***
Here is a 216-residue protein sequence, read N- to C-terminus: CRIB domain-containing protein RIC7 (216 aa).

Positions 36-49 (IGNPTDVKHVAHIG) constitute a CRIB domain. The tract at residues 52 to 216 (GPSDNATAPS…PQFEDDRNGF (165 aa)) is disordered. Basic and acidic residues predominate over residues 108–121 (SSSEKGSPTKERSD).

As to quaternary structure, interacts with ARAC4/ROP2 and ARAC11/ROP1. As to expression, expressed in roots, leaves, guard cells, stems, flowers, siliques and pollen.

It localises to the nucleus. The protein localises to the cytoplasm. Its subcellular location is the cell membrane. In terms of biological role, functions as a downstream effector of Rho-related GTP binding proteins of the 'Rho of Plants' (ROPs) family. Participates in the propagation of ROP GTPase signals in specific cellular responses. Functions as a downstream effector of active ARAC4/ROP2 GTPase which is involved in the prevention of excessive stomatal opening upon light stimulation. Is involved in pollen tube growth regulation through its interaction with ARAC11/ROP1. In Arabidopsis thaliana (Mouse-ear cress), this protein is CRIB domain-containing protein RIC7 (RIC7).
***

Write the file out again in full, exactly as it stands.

Here is a 216-residue protein sequence, read N- to C-terminus: CRIB domain-containing protein RIC7 (216 aa).

Positions 36-49 (IGNPTDVKHVAHIG) constitute a CRIB domain. The tract at residues 52 to 216 (GPSDNATAPS…PQFEDDRNGF (165 aa)) is disordered. Basic and acidic residues predominate over residues 108–121 (SSSEKGSPTKERSD).

As to quaternary structure, interacts with ARAC4/ROP2 and ARAC11/ROP1. As to expression, expressed in roots, leaves, guard cells, stems, flowers, siliques and pollen.

It localises to the nucleus. The protein localises to the cytoplasm. Its subcellular location is the cell membrane. In terms of biological role, functions as a downstream effector of Rho-related GTP binding proteins of the 'Rho of Plants' (ROPs) family. Participates in the propagation of ROP GTPase signals in specific cellular responses. Functions as a downstream effector of active ARAC4/ROP2 GTPase which is involved in the prevention of excessive stomatal opening upon light stimulation. Is involved in pollen tube growth regulation through its interaction with ARAC11/ROP1. In Arabidopsis thaliana (Mouse-ear cress), this protein is CRIB domain-containing protein RIC7 (RIC7).